Prepare for a journey into a colossal hole, into the deepest chasm, into a cavern of fetid stench and ooze. Bet you thought I was going to make a “yer mom” joke there didn’t you? Well I didn’t, because I’m talking about destructive Danish death dealers Undergang and their third full length Døden Læger Alle Sår. Ever since I first heard their debut Indhentet af Døden I’ve been a fan, so I jumped at the chance to review this as soon as it came near my desk. If you want a boisterous, filthy, and weighty experience, look no further…except maybe to yer mom on a Friday night. Ha, I had it both ways! See you in H.R. Dr. A.N. Grier!
Since “heavy” and “death metal” aren’t exactly the most useful descriptors, I’ll dissect Undergang’s sound a little further. This is the cavernous and murky variety of death metal, drawing pretty heavily from the underappreciated Rottrevore while taking cues from Disma, Funebrarum, and occasionally early Obituary as well. Naturally a heavy Incantation influence is present and accounted for, as it’s nearly impossible to play this style without drawing from those legends, but Undergang definitely isn’t a third-rate mortal clone of Nazarene. Instead, they manage to pull further influence from the early Finnish death metal scene via Abhorrence and their ilk, with the end result being death metal that’s all at once atmospheric and jam-packed with actual punishing riffs.
The successful repurposing of their influences is where Undergang excels, and “Kronisk Betændelse i tarmene” showcases this perfectly. It initially toys with the subtle melodic nature of Abhorrence and proceeds to incorporate Rottrevore’s style of beating with some hints of old Swe-death as well. It does a lot within a taught three and a quarter minutes, and “Jomfrublodbad” makes good use of over twice that. It combines elements from Incantation, Rottrevore, and Undergang’s own sound to produce a mass of churning riffs and shifting tempos that refuses to take its metaphorical eyes off the ball, keeping itself interesting and coherent, with the appropriation of John McEntee’s signature hammer-ons and pull-offs working brutal wonders in the midsection. “Kogt i Blod” is Incantation worship done right (read: without plagiarism), and the unsettling melody underpinning parts of it reminds me of Dirges of Elysium in quality and sound.
What Undergang failed to do here (and on predecessor Til Døden Os Skiller for that matter) is recapture the lightning in a bottle that was a part of debut record Indhentet af Døden. While Døden Læger Alle Sår and Til Døden Os Skiller are both quality records and surely in the upper echelon of this sound, Indhentet af Døden’s use of brevity has sadly been thrown by the wayside. Although I have no issue with long records, it was the ruthless trimming of fat that helped make Undergang’s debut as great as it was. Much as guitarist and vocalist David Torturdød still writes killer riffs, cracks in the armour have made themselves seen. “Ad Ligbitum” employs an oddly bouncy riff that seems shoehorned in shoots an otherwise good song in the foot whenever it comes up. The introductory title track stumbles out of the block by going basically nowhere for two minutes, making for a bumpy opening to the record. Finally, while there isn’t a shortage of good material here, the inherent limitations of Undergang’s style makes the 51 minutes of death drag on occasion, and songs like “Lemlæstelsens Kunst” and “Radbrækket” stretch themselves too far length-wise with parts that while nonetheless decent sound like lesser versions of what Undergang did both here and on records prior.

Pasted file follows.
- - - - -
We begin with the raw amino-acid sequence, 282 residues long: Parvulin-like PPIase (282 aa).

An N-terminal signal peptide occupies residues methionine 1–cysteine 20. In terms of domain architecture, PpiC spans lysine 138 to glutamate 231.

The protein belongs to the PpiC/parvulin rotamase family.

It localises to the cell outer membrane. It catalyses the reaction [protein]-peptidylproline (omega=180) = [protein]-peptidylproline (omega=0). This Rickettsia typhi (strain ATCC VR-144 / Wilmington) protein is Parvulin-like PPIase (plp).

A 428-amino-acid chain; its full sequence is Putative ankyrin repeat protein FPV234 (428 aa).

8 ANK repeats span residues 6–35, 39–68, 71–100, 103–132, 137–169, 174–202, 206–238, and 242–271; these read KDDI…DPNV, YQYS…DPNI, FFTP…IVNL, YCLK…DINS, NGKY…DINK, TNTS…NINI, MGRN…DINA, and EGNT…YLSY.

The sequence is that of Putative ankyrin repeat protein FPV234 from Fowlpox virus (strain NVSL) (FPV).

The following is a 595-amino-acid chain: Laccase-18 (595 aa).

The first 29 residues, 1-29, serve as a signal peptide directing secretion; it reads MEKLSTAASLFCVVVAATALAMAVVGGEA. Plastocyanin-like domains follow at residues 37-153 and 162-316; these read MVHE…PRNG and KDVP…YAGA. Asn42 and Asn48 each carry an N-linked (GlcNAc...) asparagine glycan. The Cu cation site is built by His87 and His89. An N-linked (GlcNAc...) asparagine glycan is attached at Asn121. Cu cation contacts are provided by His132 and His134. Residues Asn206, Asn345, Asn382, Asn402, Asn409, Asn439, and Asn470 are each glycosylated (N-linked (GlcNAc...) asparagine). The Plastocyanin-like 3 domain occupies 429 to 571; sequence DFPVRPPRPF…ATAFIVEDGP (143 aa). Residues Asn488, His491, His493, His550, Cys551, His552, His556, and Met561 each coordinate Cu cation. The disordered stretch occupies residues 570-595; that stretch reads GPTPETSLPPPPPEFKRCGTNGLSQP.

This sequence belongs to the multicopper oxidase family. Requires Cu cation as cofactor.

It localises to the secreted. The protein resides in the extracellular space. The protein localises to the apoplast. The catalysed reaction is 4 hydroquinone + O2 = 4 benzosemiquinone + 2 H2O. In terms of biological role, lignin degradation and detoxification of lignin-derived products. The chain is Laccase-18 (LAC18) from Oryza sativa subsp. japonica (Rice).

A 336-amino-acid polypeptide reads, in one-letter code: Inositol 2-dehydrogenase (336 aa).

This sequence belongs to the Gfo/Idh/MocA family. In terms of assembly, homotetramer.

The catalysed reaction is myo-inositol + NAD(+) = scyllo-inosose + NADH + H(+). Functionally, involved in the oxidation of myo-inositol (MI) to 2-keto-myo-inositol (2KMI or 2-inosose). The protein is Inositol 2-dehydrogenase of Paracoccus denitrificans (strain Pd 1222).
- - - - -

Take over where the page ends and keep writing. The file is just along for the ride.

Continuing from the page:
Døden Læger Alle Sår is a good record by what I consider to be a great band. I’m at once happy and a bit disappointed with it, as while more Undergang is beneficial to the modern death metal scene, Døden Læger Alle Sår doesn’t reach the heights of the band’s debut and instead stays at the level of Til Døden Os Skiller albeit with a much better production job. It’s filthy yet wonderfully dynamic, a shining example of how this sort of music should be produced. The trio turns in great performances all around with smart and varied drumming by Anders Dödshjælp, massive yet tasteful bass courtesy of Ondsind, and Torturdød nearly reaching Demilich levels of low-pitched growling. There’s plenty of worthwhile material here but a little editing would’ve gone a long way, as monotony does set in at points. Put another way, when Døden Læger Alle Sår finishes I’m left musically “full” as opposed to my urge to immediately hit play again when Indhentet af Døden reaches its conclusion. Nonetheless, Undergang clearly has plenty of vitality left in them, and I sincerely hope they’re far from being done.